When Breath Becomes Air (Kalanithi)

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Also, consider these LitLovers talking points to help start a discussion for When Breath Becomes Air...then take off on your own:

1. How would you describe Dr. Paul Kalanithi? What kind of a person was he?

2. One of the most profound questions addressed in this book is what makes life worth living in the face of death. We all face death, but Paul Kalanithi knew his was imminent. What answers, or at least consolations, does he find?

3. Kalanithi quotes Samuel Beckett's seven words: I can't go on. I'll go on." Talk about what that means, not just for Paul Kalanithi but for all of us. In the face of dying, especially prolonged, how does one "go on" or, in popular parlance, "keep on keeping on"?

4. One of the ironies of Kalanithi's life is that he postponed learning how to live in order to learn how to be a doctor. But once he knew he had lung cancer, he had to learn how to die. What are the ways in which he learned to live...and learned to face his death? Would you be as brave and thoughtful as Katanithi was?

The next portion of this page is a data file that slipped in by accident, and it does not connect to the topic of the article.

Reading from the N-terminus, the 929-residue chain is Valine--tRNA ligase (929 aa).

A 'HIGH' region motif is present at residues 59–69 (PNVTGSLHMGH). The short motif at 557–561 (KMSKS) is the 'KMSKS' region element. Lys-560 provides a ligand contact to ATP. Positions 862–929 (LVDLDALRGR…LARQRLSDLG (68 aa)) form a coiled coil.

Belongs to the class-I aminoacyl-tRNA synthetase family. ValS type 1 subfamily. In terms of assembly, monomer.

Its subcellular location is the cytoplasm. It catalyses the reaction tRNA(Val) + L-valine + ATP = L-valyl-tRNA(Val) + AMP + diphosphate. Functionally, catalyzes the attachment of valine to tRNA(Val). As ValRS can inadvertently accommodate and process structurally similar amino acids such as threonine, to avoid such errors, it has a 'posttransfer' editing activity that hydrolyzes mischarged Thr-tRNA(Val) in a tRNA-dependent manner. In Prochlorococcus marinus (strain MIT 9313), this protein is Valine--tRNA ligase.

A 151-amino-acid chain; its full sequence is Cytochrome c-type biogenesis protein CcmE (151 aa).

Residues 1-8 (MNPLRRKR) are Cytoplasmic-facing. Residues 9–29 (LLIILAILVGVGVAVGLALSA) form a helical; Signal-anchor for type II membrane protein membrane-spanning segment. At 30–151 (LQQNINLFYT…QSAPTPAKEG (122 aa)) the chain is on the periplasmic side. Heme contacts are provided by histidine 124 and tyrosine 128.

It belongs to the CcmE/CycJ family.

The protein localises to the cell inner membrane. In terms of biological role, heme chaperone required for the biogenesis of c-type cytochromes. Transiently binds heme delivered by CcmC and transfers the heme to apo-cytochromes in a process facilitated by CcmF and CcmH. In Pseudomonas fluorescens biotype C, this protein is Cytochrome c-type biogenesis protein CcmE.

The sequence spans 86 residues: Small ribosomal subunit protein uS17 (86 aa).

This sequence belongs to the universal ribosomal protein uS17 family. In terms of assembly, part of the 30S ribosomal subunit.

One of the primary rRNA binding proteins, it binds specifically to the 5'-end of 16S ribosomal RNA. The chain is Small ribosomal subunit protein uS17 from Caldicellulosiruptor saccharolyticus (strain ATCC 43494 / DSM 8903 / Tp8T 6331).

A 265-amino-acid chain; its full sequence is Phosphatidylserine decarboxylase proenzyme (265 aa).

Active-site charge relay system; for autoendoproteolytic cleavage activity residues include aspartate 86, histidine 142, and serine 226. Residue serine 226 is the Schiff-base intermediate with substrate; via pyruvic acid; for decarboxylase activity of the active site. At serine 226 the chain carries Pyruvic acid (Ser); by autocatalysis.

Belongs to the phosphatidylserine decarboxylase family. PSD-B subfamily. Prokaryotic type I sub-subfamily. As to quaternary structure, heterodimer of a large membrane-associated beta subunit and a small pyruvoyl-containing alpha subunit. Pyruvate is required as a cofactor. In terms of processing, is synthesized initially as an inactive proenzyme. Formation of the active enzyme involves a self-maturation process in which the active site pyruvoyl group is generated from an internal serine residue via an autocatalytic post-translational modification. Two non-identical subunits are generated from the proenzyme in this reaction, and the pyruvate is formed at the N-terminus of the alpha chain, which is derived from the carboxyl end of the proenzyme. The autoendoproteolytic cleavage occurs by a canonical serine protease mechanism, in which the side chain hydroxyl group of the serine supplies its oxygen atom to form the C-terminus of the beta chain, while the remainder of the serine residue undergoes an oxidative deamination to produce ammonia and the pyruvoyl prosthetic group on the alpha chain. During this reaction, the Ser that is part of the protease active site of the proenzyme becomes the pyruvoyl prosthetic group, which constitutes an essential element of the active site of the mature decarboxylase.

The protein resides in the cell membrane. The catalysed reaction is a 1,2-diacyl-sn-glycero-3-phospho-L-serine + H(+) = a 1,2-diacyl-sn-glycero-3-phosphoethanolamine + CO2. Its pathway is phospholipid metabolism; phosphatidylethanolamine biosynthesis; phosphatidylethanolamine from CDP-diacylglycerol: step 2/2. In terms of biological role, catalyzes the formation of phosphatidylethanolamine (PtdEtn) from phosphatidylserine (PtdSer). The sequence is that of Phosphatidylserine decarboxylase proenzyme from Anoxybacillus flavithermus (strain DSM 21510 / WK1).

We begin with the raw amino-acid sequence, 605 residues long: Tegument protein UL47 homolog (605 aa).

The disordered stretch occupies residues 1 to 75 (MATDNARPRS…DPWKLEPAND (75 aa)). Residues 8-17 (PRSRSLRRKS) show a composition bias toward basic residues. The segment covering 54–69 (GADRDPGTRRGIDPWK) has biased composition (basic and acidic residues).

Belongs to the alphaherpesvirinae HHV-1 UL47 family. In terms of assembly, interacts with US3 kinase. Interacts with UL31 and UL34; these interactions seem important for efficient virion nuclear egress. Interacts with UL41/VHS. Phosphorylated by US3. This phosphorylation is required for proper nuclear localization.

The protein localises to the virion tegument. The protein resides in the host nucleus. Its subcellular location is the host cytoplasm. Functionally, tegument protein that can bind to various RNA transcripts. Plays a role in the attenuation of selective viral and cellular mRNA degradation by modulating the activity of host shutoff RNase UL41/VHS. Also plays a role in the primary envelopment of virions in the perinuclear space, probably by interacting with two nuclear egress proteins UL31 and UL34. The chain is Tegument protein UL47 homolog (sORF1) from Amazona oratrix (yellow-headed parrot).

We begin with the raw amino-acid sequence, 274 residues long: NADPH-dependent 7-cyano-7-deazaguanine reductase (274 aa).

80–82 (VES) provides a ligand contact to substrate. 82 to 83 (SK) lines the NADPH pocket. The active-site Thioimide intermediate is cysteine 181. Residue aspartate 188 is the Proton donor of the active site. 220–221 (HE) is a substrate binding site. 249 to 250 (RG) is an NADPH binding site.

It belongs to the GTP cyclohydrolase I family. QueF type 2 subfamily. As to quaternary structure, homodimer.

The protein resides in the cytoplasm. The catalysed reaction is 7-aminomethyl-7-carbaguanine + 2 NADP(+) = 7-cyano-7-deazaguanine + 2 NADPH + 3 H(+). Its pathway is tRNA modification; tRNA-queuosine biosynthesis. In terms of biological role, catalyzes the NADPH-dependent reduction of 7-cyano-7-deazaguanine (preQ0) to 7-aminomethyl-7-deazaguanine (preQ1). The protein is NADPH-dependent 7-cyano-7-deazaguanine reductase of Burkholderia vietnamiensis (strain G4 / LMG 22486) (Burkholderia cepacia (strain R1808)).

5. Describe Kalanithi's love-hate relationship with medicine. He saw it as a job that kept his cardiologist father away from home. But how else did he see it?

6. What kind of a doctor was Kalanithi? Why was he, even at a young age, able to understand the needs of his patients more than so many other young doctors?

7. Kalanithi said that he acted in caring for his patients as "death's ambassador." "Those burdens, he wrote, "are what makes medicine holy and wholly impossible." What does he mean?

8. Once Kalanithi and his wife learned that he had terminal cancer, why did they decide to have a child? Even Kalanithi wonders if having a child wouldn't make it harder to die. What would you do?

9. How would you (or will you) go about dying? How do you think of death—as something distant, something frightening or horrible, as part of the normal spectrum of life, as a closing of this chapter of your life and the opening of another? What comes to mind when you think of your own demise?

 10. Do you find When Breath Becomes Air enlightening, insightful, spiritual, maudlin? Would you describe it as an important book or merely interesting?

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